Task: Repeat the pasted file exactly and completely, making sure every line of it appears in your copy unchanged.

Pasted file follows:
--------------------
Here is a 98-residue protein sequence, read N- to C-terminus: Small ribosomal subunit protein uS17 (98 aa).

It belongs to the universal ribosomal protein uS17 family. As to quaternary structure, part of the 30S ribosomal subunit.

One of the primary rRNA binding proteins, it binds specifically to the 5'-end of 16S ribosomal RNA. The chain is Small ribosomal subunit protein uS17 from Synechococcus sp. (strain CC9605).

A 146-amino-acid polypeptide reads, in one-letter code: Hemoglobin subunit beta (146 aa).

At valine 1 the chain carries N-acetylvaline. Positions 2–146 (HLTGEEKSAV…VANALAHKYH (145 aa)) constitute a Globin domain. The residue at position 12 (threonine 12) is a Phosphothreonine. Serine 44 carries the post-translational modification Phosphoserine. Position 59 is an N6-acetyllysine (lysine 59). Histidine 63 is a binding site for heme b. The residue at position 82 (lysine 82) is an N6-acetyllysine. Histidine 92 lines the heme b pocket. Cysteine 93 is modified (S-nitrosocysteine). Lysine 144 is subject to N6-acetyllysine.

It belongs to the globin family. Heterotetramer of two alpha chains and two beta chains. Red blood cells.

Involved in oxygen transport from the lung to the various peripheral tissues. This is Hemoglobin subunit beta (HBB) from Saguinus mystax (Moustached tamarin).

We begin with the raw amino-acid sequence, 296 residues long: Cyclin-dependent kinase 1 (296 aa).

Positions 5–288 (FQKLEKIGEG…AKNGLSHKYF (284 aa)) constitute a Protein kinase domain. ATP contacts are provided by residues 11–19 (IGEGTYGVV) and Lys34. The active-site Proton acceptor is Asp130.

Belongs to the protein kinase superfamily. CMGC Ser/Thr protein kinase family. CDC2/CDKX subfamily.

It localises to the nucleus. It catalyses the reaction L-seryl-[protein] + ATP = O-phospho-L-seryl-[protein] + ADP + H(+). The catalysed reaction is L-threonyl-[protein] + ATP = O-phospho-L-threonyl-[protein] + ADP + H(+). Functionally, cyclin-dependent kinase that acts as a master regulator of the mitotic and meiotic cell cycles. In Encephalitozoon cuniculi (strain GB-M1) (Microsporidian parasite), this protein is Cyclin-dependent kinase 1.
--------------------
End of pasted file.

Here is a 98-residue protein sequence, read N- to C-terminus: Small ribosomal subunit protein uS17 (98 aa).

It belongs to the universal ribosomal protein uS17 family. As to quaternary structure, part of the 30S ribosomal subunit.

One of the primary rRNA binding proteins, it binds specifically to the 5'-end of 16S ribosomal RNA. The chain is Small ribosomal subunit protein uS17 from Synechococcus sp. (strain CC9605).

A 146-amino-acid polypeptide reads, in one-letter code: Hemoglobin subunit beta (146 aa).

At valine 1 the chain carries N-acetylvaline. Positions 2–146 (HLTGEEKSAV…VANALAHKYH (145 aa)) constitute a Globin domain. The residue at position 12 (threonine 12) is a Phosphothreonine. Serine 44 carries the post-translational modification Phosphoserine. Position 59 is an N6-acetyllysine (lysine 59). Histidine 63 is a binding site for heme b. The residue at position 82 (lysine 82) is an N6-acetyllysine. Histidine 92 lines the heme b pocket. Cysteine 93 is modified (S-nitrosocysteine). Lysine 144 is subject to N6-acetyllysine.

It belongs to the globin family. Heterotetramer of two alpha chains and two beta chains. Red blood cells.

Involved in oxygen transport from the lung to the various peripheral tissues. This is Hemoglobin subunit beta (HBB) from Saguinus mystax (Moustached tamarin).

We begin with the raw amino-acid sequence, 296 residues long: Cyclin-dependent kinase 1 (296 aa).

Positions 5–288 (FQKLEKIGEG…AKNGLSHKYF (284 aa)) constitute a Protein kinase domain. ATP contacts are provided by residues 11–19 (IGEGTYGVV) and Lys34. The active-site Proton acceptor is Asp130.

Belongs to the protein kinase superfamily. CMGC Ser/Thr protein kinase family. CDC2/CDKX subfamily.

It localises to the nucleus. It catalyses the reaction L-seryl-[protein] + ATP = O-phospho-L-seryl-[protein] + ADP + H(+). The catalysed reaction is L-threonyl-[protein] + ATP = O-phospho-L-threonyl-[protein] + ADP + H(+). Functionally, cyclin-dependent kinase that acts as a master regulator of the mitotic and meiotic cell cycles. In Encephalitozoon cuniculi (strain GB-M1) (Microsporidian parasite), this protein is Cyclin-dependent kinase 1.